I’m not sure who’d win the Ashes in the competition between the Bank of England and the RBA, even if we do have the captain of the Bank’s cricket team hiding on our editorial team. But I know those ashes would consist of burned pound and Australian dollar banknotes.
Over in the United States, at least they’re choosing which side of the tightrope to fall off (which is one of the first lessons of tightrope walking safety, by the way).
The Financial Times describes the act in graphic detail: “Fed reaches for its ‘hatchet’ to attack galloping inflation”.
As part of his hatchet of an interest rate increase, Fed chair Jerome Powell declared there will be “some pain” and “hardship” for the US economy, but that it wouldn’t lead to a recession.
Well, the US economy already shrunk 1.4% annualised in the first quarter of 2022, before the hatchet rate hike, so how is a recession even avoidable?
I remain unconvinced the Fed won’t change its mind and, in the spectacular fashion of a doomed tightrope walker who refuses to bow to the inevitable, will wave its arms and wobble its hips a little longer, before choosing inflation as the lesser of two evils.
Or perhaps they’ll choose the Bank of England’s path and deliver both a recession and inflation. A 0.5% rate hike to 1% isn’t exactly going to bring down inflation of more than 8% after all.
But save your scorn for the worst of the lot.
Having immolated Greece while in charge of the International Monetary Fund (IMF), Christine Lagarde is now imposing 10% inflation on the impoverished Greeks as head of the ECB…
But let’s not make this personal for the lady who was criminally convicted of financial negligence for her time as French finance minister.
Actually, let’s… because the ECB still hasn’t raised interest rates!
Inflation in the Netherlands? Almost 10%.
In Greece? 10.2%.
In Germany? 7.8%.
The ECB’s mandate? Less than 2%.
ECB monetary policy? Continued quantitative easing (QE) and its first rate hike is only present in the German board members’ imagination.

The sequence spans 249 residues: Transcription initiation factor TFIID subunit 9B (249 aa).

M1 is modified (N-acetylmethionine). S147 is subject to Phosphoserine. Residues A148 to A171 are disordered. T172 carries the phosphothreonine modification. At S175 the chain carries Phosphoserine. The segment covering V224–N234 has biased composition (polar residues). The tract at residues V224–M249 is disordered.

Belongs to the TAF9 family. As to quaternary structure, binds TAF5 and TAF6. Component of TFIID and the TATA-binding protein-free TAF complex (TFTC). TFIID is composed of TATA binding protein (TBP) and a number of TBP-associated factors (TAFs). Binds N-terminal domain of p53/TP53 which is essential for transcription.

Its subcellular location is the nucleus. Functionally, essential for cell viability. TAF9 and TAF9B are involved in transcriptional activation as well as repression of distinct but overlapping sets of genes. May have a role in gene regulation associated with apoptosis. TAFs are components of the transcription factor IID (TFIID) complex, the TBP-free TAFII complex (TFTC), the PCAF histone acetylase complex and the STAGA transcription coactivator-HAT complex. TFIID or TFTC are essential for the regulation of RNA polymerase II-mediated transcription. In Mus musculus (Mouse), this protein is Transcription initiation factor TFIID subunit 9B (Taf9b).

Things are so bad at the ECB that its own staff are revolting over the combination of inflation and a lack of pay hikes!
What a mess!
After a decade of predicting inflation would return to 2%, but failing to deliver, central banks panicked about deflation because of the pandemic. They then didn’t see the inflation coming and didn’t do anything about it until it had overshot their mandates by multiples (some still haven’t done anything). Now they’re forecasting both a recession and inflation – the worst of both worlds – as a consequence of their policies to catch up with the programme.
Even I’m impressed with how badly this is going.
But not as impressed as the new head of the IMF:
I think we are not paying sufficient attention to the law of unintended consequences. We take decisions with an objective in mind and rarely think through what may happen that is not our objective. And then we wrestle with the impact of it.
Take any decision that is a massive decision, like the decision that we need to spend to support the economy. At that time, we did recognize that maybe too much money in circulation and too few goods, but didn’t really quite think through the consequence in a way that upfront would have informed better what we do…
We act sometimes like eight years old playing soccer. Here is the ball, we are all at the ball. And we don’t cover the rest of the field.
I would prefer to have eight-year-olds running monetary policy, at this point.
Editor, Fortune & Freedom